Last year marked the 65th anniversary of the founding of Zagreb Film, which for a few decades was home to one of the premiere animation studios on the international scene. The Zagreb School of Animation was distinguished by its emphasis on an artist’s unique vision, its variety of approaches to filmmaking and design, its deliberate use of stylized animation, its experimentation with unconventional soundtracks, and, perhaps most crucially, its focus on making fun of the absurdities, foibles, and cruel realities of life from the little man’s perspective.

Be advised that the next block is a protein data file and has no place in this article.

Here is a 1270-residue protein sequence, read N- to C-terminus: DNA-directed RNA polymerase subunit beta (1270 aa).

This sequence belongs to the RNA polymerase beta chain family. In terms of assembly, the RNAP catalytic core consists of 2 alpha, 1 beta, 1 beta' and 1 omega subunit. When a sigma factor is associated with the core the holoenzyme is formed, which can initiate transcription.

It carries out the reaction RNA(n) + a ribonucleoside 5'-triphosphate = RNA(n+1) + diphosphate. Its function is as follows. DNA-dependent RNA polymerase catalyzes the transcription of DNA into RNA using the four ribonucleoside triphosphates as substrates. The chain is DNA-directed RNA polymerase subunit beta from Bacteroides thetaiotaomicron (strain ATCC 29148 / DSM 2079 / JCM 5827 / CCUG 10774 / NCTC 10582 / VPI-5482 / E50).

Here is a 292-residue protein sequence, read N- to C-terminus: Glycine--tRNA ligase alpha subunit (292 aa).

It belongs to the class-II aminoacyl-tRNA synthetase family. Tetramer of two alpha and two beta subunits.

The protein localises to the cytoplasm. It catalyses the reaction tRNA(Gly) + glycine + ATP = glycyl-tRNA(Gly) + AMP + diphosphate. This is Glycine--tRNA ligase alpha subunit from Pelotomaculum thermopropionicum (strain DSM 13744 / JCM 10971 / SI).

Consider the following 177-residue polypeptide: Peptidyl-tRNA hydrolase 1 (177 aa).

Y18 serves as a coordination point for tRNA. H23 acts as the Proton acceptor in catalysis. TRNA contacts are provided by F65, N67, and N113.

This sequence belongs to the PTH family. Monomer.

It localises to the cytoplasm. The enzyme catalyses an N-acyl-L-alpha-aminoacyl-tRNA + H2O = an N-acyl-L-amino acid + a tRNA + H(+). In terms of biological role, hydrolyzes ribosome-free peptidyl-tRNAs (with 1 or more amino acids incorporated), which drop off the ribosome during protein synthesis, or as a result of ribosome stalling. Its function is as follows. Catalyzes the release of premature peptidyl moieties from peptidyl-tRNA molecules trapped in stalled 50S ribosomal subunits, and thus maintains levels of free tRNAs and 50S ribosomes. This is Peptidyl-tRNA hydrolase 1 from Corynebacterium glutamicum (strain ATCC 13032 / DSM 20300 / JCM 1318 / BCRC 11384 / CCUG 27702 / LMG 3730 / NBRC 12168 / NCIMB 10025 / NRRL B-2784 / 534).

To continue this blog’s previous ill-fated format of Capsule Reviews, I will try to discuss the films of the studio’s most visionary artists over a few articles. For this first entry, I will focus on the three great directors who defined the studio’s early years, namely creative leader Dušan Vukotić, live-action filmmaker Vatroslav Mimica, and modern artist Vlado Kristl. Owing to the sheer volume of films, I may not go quite as in-depth as I have in previous articles; nevertheless, I would like to shed some light on an important corner of animation and film history that is, alas, largely neglected among general audiences nowadays. A few reviews, labeled with [popka], have been written by my dear friend Benjamin Wang; additionally, in a change from this blog’s previously-exclusive focus on animation, we have discussed some of Vukotić’s and Mimica’s live-action films, as they were very much a continuation of their work in animation. (more…)